Biocatalytic nucleoside (trans-)glycosylations catalyzed by nucleoside phosphorylases have graduated to a practical and convenient approach to the preparation of modified nucleosides, which are important pharmaceuticals for the treatment of various cancers and viral infections. However, the obtained yields in these reactions are generally determined exclusively by the innate thermodynamic properties of the nucleosides involved, hampering the biocatalytic access to many sought-after target nucleosides. We herein report an orthogonal dimension for reaction engineering of these systems. We show how apparent equilibrium shifts in phosphorolysis and glycosylation reactions can be effected through entropically driven, biased esterification of nucleosides with inorganic borate. Our multifaceted analysis further describes the kinetic implications of this in situ reactant esterification for a model phosphorylase. Our results suggest an unusual pseudo-non-competitive inhibitory mechanism where reversible binding of the borate ester of the nucleoside substrate yields a non-productive inhibitor-enzyme complex. This complex exhibits constricted molecular dynamics and exists in a rapid equilibrium with the productive enzyme-substrate complex via hydrolytic interconversion. Collectively, this report presents a partial departure from the stringent thermodynamic constraints of nucleoside phosphorolysis reactions and shines light on the molecular processes regulating the activity of nucleoside-binding enzymes in the presence of borate.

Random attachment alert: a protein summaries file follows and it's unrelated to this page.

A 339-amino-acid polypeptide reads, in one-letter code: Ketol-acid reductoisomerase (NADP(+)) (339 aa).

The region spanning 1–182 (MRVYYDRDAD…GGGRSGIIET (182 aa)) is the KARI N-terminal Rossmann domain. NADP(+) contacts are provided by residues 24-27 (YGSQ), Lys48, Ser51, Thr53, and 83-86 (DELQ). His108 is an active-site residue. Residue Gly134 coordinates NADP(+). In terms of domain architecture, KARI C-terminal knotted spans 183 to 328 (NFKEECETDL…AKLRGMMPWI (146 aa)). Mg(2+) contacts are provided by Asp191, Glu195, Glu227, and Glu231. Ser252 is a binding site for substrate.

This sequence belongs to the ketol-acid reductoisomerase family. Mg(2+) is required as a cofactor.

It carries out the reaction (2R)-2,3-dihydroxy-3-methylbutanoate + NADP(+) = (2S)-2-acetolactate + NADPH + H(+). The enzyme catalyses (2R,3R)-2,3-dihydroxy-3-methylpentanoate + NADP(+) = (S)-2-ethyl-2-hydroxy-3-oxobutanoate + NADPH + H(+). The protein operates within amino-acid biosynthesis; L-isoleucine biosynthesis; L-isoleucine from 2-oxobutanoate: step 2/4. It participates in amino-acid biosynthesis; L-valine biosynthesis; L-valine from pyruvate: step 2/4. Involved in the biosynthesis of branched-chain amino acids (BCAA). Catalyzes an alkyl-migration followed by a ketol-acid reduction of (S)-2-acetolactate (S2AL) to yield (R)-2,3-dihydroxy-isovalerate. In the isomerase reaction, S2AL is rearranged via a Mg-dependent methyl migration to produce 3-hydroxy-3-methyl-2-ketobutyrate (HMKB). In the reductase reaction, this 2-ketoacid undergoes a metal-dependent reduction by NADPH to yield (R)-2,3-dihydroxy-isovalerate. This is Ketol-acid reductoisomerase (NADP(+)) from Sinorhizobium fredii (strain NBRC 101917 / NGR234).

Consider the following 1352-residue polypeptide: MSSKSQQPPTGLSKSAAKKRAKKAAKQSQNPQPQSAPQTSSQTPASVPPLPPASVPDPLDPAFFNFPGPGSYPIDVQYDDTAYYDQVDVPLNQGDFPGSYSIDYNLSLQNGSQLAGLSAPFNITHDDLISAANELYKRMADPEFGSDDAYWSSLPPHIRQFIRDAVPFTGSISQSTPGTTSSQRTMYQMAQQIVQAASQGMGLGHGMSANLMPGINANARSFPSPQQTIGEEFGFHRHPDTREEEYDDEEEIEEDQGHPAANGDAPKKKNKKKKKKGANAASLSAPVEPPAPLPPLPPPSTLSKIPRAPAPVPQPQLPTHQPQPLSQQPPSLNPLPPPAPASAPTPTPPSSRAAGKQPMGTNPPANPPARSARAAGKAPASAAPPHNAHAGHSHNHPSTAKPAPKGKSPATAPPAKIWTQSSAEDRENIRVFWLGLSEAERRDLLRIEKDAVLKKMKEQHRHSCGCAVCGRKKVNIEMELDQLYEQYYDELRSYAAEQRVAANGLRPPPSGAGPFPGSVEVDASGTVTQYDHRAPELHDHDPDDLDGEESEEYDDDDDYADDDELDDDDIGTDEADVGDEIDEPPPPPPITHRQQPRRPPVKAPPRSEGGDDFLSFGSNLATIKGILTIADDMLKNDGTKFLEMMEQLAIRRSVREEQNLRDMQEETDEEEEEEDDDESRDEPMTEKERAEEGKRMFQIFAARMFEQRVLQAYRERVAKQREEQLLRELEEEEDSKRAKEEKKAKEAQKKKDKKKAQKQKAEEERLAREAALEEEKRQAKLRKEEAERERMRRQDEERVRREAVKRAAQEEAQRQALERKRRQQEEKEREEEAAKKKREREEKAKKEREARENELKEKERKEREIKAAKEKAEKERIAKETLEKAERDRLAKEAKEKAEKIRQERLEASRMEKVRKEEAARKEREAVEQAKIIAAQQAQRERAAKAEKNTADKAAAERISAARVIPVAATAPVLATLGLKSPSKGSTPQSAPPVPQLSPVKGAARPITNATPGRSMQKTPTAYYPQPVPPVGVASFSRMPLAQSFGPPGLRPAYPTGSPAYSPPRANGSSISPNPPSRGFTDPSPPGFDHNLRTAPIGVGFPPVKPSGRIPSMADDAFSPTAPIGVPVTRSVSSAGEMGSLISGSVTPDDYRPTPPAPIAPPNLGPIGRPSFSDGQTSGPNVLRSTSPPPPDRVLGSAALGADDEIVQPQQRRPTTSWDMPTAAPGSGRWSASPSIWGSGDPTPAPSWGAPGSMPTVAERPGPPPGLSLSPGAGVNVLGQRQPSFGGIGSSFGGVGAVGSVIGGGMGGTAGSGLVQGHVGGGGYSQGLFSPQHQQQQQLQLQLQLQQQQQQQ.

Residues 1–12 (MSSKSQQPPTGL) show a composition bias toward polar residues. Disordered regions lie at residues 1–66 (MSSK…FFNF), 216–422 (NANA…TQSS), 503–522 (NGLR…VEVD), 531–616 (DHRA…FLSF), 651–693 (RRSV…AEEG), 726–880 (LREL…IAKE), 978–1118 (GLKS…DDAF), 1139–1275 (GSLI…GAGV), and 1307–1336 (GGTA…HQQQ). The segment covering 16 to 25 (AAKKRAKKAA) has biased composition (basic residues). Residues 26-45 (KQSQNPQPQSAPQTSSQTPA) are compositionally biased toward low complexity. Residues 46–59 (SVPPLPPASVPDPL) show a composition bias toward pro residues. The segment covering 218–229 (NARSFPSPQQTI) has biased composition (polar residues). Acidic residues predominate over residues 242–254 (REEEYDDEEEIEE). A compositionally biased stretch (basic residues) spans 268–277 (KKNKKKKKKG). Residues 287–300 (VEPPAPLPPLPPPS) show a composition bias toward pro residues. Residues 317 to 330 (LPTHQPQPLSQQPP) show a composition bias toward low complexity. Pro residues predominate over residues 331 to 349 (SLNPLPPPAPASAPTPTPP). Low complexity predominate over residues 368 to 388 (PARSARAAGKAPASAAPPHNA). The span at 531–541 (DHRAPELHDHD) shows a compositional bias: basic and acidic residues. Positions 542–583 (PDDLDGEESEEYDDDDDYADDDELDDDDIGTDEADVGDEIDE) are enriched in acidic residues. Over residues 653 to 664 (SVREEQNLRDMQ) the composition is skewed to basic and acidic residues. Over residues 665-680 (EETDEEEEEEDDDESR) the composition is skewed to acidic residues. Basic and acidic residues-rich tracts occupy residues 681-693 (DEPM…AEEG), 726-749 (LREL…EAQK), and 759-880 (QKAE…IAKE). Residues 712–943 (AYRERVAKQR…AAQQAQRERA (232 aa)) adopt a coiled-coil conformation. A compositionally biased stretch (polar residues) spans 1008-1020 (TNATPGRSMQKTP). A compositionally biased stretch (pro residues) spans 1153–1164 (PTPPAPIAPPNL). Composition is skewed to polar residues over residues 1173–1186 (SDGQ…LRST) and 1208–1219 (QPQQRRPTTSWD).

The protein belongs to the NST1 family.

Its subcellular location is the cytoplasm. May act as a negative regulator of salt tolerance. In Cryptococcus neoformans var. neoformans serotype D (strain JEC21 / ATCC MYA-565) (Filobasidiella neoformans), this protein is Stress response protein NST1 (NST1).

Author contributions, accessibility statement, experimental procedures, additional discussions, and supplementary items, among others.